woman treated by one of Britain’s best known surgeons killed herself after the doctor, who is under investigation by the NHS, removed her ovaries during an operation because “they were getting in the way”.
Anthony Dixon, who built up an international reputation for using mesh to fix bowel problems, saw Lucinda Methuen-Campbell, 58, at a private hospital in 2016 regarding a bowel disorder.
Dr Dixon, who has been suspended from two hospitals in Bristol, allegedly told Mrs Methuen-Campbell that he removed her ovaries during the surgery “because they were in the way”.
Mrs Methuen-Campbell had a vaginal mesh implant inserted to help with a bowel disorder but it left her in agony.
She was later found hanged in her attic having told her ex partner: “There didn’t seem to be a way out of the pain.”
Mrs Methuen-Campbell’s ex-partner Philip Chatfield, a sculptor, said: “The pain continued to get worse and nobody seemed able to solve the problem.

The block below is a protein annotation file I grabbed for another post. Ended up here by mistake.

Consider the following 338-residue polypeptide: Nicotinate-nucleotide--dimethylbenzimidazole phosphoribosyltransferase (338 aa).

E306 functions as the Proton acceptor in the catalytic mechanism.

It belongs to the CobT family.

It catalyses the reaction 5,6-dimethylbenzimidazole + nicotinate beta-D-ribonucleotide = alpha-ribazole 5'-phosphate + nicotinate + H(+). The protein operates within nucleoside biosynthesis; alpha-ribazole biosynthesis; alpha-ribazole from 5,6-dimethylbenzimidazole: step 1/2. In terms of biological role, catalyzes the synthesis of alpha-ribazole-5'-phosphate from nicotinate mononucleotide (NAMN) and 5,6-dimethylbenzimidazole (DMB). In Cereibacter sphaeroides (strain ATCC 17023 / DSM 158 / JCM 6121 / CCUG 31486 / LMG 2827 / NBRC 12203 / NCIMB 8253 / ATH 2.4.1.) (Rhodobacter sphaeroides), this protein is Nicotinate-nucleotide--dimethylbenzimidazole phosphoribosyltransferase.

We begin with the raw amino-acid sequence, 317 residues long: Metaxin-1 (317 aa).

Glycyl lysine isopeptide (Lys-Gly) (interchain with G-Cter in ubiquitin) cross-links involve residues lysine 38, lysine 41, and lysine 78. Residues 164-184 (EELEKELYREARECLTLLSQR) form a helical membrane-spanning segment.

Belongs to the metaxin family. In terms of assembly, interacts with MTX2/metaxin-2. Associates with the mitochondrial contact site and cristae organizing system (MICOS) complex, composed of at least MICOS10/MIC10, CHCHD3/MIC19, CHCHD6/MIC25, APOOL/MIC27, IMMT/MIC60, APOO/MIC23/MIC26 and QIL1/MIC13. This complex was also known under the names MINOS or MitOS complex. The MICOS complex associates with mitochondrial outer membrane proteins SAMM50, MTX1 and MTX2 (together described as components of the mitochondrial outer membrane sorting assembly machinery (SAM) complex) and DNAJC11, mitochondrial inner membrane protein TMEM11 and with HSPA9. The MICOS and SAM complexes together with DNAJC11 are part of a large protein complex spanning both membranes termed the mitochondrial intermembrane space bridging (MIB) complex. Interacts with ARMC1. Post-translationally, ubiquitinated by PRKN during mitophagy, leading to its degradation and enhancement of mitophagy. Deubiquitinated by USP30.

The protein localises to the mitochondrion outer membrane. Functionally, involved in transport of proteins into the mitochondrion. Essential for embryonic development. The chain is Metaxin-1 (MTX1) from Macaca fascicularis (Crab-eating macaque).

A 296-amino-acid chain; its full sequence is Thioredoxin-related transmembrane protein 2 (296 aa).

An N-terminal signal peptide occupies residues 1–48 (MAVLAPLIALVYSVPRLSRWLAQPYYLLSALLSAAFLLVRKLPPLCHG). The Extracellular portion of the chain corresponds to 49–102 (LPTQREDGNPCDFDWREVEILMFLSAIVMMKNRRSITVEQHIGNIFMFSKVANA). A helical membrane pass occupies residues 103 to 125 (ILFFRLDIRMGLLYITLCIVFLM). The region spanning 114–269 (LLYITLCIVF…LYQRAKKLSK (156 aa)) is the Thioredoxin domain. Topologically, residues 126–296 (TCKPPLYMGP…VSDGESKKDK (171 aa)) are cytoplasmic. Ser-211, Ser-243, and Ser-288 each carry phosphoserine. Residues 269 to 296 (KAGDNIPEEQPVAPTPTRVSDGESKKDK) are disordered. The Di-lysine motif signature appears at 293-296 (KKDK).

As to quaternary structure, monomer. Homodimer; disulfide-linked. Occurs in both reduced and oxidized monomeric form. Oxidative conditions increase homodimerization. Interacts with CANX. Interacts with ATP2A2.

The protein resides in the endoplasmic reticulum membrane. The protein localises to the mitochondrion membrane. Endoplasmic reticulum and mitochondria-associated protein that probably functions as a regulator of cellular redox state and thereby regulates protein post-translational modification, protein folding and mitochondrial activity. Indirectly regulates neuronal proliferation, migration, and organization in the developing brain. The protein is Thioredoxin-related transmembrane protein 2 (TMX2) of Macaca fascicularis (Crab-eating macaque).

“Mr Dixon performed the operation in 2016 with the mesh but it was unsuccessful and caused her to be in agony.
“She had a follow-up operation which made things even worse.”
The couple first met when Mrs Methuen-Campbell posed as a model for him. The couple later went on to have a son, Angus, 19.
In an interview with the BBC after the operation in 2016, Mrs Methuen-Campbell claimed she had not consented to her ovaries being removed during consultations at The Spire Hospital in Bristol.
She said that the removal was never mentioned before the surgery, and if it had she would have been “vaguely prepared”.
She said at the time: “He said he thought he’d done me a favour. And he said: ‘I thought you know, a woman of your age wouldn’t really need her ovaries.’
“I said ‘Why did you remove them?’ and he just said ‘They were in the way’.”
“My life is absolutely ruined but you know, I can’t say that it’s Mr Dixon’s ruined my life.”
In January this year, Angus called his father after discovering the attic ladder was down and the hatch open.
Mr Chatfield found his ex-partner hanged in the attic of her home in the village of Three Crosses, near Swansea.
Nearby was a message from Mrs Methuen-Campbell to her son which read: “I’m sorry Angus, I love you, best son ever”.
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